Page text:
Texas Gov. Rick Perry is exploring a run for president in a behind-the-scenes effort to set up a shadow campaign that stretches from Austin to New Hampshire to Miami.
Perry’s potential bid is more of a whisper campaign than a presidential campaign at the moment, but he’s aggressively courting fundraisers and political consultants — even if they’re allied with other candidates.
“We’re talking to as many people as possible,” said Dave Carney, his top political strategist who’s based in New Hampshire. “All these discussions are being had — logistics of how we raise and spend money. We’re talking to people who know the state.”
The non-campaign campaign has been so keen to exploit opportunities that last week, after Republican U.S. Senate candidate Mike Haridopolos withdrew from the race, Perry’s people started calling the sitting Florida Senate president’s donors and campaign hands to gauge their level of interest in supporting a Perry presidential bid.
“I’m definitely with Perry if he decides to run,” said one big-dollar Haridopolos donor, who didn’t want to be identified in case Perry decides not to run.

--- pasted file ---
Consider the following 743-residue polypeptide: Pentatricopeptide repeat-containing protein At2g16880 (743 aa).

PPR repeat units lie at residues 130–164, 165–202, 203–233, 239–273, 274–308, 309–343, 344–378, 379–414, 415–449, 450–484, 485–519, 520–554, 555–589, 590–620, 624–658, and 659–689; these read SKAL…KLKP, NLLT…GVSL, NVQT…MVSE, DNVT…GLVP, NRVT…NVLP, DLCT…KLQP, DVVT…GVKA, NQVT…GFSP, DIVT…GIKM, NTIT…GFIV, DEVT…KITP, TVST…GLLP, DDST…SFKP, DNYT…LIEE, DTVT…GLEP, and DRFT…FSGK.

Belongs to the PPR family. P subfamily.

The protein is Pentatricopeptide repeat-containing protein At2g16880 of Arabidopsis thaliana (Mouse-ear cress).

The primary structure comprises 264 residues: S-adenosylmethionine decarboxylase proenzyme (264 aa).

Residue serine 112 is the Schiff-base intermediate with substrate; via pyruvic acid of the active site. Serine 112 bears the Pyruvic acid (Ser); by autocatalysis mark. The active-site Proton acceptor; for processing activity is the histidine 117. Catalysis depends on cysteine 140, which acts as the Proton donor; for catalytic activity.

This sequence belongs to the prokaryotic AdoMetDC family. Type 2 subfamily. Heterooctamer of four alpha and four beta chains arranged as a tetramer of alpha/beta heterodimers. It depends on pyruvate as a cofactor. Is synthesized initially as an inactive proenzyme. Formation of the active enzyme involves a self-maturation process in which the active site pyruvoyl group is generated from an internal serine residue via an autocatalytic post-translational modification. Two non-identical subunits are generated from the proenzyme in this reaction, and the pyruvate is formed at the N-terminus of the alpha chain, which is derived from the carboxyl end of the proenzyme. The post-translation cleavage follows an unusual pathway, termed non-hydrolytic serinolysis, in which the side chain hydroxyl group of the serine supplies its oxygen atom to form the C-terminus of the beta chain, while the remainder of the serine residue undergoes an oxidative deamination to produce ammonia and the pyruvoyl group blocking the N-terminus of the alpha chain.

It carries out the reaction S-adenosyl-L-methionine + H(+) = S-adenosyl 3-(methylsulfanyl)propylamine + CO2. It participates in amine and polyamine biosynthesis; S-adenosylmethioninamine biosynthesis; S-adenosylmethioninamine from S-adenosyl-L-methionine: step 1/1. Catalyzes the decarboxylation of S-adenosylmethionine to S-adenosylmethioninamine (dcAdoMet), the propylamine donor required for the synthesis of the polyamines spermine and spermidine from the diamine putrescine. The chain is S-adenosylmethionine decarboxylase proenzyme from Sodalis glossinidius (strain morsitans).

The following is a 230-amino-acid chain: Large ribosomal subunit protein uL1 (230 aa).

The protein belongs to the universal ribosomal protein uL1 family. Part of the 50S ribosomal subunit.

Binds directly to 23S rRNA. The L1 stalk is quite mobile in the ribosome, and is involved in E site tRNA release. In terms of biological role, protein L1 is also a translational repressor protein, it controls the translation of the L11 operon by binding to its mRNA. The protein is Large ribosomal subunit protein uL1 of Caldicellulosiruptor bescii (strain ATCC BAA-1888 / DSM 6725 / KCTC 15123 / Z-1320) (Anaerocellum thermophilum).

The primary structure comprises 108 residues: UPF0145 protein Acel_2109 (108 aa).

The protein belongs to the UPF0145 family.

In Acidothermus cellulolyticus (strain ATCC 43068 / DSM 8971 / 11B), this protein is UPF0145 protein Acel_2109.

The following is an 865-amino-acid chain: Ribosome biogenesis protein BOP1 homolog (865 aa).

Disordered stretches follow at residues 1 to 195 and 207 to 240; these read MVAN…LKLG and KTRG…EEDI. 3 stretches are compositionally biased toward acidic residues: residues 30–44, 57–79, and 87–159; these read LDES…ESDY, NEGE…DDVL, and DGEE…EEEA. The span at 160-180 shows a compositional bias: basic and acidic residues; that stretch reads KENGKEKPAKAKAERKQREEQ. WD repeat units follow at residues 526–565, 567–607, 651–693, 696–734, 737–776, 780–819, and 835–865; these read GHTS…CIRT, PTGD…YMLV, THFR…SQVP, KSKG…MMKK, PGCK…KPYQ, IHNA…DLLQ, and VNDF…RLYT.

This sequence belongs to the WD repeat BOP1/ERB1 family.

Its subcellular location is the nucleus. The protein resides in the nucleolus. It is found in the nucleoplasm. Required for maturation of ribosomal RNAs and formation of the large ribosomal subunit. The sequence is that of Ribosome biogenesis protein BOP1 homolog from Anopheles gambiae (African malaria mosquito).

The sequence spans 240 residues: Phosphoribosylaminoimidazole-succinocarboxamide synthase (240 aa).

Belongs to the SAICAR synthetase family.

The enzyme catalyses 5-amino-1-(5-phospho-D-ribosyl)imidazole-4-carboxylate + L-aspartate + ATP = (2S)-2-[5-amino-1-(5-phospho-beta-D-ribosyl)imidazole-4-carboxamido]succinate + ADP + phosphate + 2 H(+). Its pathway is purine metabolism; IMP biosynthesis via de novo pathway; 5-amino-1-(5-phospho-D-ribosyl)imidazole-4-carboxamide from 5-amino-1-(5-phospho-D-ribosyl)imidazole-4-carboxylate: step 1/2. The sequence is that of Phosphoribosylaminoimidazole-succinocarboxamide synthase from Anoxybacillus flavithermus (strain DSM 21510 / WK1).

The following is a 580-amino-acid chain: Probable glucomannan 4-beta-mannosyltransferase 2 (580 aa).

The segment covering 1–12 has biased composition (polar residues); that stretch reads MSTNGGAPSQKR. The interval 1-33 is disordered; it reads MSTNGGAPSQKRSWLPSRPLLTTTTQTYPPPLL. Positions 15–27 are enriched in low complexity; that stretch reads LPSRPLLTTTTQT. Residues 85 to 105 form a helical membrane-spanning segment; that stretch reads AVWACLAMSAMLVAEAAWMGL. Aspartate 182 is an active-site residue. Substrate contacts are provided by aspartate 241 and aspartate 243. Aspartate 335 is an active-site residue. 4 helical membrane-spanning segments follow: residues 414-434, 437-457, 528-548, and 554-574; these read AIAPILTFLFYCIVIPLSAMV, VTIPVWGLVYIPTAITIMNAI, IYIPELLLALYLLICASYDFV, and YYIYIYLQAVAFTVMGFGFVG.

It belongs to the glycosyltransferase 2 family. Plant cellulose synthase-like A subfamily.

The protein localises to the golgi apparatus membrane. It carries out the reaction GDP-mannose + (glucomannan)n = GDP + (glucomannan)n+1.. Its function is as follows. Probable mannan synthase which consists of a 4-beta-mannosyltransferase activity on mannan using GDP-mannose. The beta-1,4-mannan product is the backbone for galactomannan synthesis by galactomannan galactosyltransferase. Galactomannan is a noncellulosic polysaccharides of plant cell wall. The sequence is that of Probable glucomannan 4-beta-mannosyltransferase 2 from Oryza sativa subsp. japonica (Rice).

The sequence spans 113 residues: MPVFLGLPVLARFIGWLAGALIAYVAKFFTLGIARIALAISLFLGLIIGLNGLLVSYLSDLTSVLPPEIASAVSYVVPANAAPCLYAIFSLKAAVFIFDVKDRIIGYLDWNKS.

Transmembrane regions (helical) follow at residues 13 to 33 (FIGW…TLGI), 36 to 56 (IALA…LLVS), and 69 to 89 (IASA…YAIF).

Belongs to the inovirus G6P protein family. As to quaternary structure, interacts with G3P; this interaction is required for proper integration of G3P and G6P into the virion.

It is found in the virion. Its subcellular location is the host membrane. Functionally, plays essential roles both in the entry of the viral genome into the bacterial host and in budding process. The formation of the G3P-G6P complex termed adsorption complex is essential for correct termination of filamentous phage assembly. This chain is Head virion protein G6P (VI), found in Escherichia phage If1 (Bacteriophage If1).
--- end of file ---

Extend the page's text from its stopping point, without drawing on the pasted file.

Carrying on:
“Rick Perry is exciting and extremely capable,” the donor said. “You can’t say that about anyone else in the race right now.”
Sally Bradshaw, a longtime political hand known for her close ties to former Gov. Jeb Bush, was originally working for Mississippi Gov. Haley Barbour before he opted not to run.
Bradshaw had worked for Mitt Romney in 2008, and says she has been approached by Perry.
“I have spoken with him, but have spoken with other candidates as well and made no decisions yet,” she said in an email to The Miami Herald.
This week, Perry is meeting with delegations from Tennessee, Georgia and Arkansas and has recently traveled to California and Aspen, Colo., in well-publicized visits that are all preludes to a nationwide campaign.
Perry has already fired up rank-and-file Republicans, according to a new survey from American Research Group, which found that he leads the pack of any Republican contender for president by pulling 16 percent.
That’s essentially a statistical tie with Romney, the former Massachusetts governor, and Minnesota Congresswoman Michele Bachmann, who each pull in 15 percent of the vote.
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